Twin Peaks stars Joan Chen, Michael Ontkean, Kyle Maclachlan and Piper Laurie
tvName confirmed for third series
Cameron Jerome
footballCanaries beat Boro to gain promotion to the Premier League
Arts and Entertainment
Caption competition
Caption competition
Latest stories from i100
Have you tried new the Independent Digital Edition apps?
Daily Quiz
Independent Dating

By clicking 'Search' you
are agreeing to our
Terms of Use.

Abuse - and the hell that came afterwards

Abuse - and the hell that follows

James Rhodes on the extraordinary legal battle to publish his memoir
Why we need a 'tranquility map' of England, according to campaigners

It's oh so quiet!

The case for a 'tranquility map' of England
'Timeless fashion': It may be a paradox, but the industry loves it

'Timeless fashion'

It may be a paradox, but the industry loves it
If the West needs a bridge to the 'moderates' inside Isis, maybe we could have done with Osama bin Laden staying alive after all

Could have done with Osama bin Laden staying alive?

Robert Fisk on the Fountainheads of World Evil in 2011 - and 2015
New exhibition celebrates the evolution of swimwear

Evolution of swimwear

From bathing dresses in the twenties to modern bikinis
Sun, sex and an anthropological study: One British academic's summer of hell in Magaluf

Sun, sex and an anthropological study

One academic’s summer of hell in Magaluf
From Shakespeare to Rising Damp... to Vicious

Frances de la Tour's 50-year triumph

'Rising Damp' brought De la Tour such recognition that she could be forgiven if she'd never been able to move on. But at 70, she continues to flourish - and to beguile
'That Whitsun, I was late getting away...'

Ian McMillan on the Whitsun Weddings

This weekend is Whitsun, and while the festival may no longer resonate, Larkin's best-loved poem, lives on - along with the train journey at the heart of it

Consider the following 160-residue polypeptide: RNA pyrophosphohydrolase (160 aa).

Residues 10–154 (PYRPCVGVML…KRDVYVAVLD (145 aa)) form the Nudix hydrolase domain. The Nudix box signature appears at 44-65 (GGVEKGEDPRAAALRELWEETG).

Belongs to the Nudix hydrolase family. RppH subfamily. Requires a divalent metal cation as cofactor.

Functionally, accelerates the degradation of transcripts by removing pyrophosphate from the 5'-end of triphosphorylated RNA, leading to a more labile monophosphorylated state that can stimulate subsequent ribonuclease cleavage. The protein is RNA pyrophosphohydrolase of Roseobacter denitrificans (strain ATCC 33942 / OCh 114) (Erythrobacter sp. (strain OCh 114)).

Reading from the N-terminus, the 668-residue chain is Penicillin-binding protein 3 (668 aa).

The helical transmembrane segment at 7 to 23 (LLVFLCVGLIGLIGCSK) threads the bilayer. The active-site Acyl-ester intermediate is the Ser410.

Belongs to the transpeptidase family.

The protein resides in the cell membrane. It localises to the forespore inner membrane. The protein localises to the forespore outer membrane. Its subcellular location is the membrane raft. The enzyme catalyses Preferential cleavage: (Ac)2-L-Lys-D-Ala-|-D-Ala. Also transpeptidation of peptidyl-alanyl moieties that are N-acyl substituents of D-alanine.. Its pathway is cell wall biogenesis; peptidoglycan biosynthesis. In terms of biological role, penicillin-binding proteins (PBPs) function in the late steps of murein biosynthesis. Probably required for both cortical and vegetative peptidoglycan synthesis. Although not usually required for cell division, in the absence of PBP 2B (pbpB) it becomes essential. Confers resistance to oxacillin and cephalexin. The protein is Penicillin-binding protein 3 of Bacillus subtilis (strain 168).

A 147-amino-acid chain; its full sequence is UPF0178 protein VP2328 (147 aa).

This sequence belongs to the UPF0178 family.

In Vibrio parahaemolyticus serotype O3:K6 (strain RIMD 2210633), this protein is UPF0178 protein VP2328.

Kathryn Williams explores the works and influences of Sylvia Plath in a new light

Songs from the bell jar

Kathryn Williams explores the works and influences of Sylvia Plath
How one man's day in high heels showed him that Cannes must change its 'no flats' policy

One man's day in high heels

...showed him that Cannes must change its 'flats' policy
Is a quiet crusade to reform executive pay bearing fruit?

Is a quiet crusade to reform executive pay bearing fruit?

Dominic Rossi of Fidelity says his pressure on business to control rewards is working. But why aren’t other fund managers helping?
The King David Hotel gives precious work to Palestinians - unless peace talks are on

King David Hotel: Palestinians not included

The King David is special to Jerusalem. Nick Kochan checked in and discovered it has some special arrangements, too
More people moving from Australia to New Zealand than in the other direction for first time in 24 years

End of the Aussie brain drain

More people moving from Australia to New Zealand than in the other direction for first time in 24 years
Meditation is touted as a cure for mental instability but can it actually be bad for you?

Can meditation be bad for you?

Researching a mass murder, Dr Miguel Farias discovered that, far from bringing inner peace, meditation can leave devotees in pieces
Eurovision 2015: Australians will be cheering on their first-ever entrant this Saturday

Australia's first-ever Eurovision entrant

Australia, a nation of kitsch-worshippers, has always loved the Eurovision Song Contest. Maggie Alderson says it'll fit in fine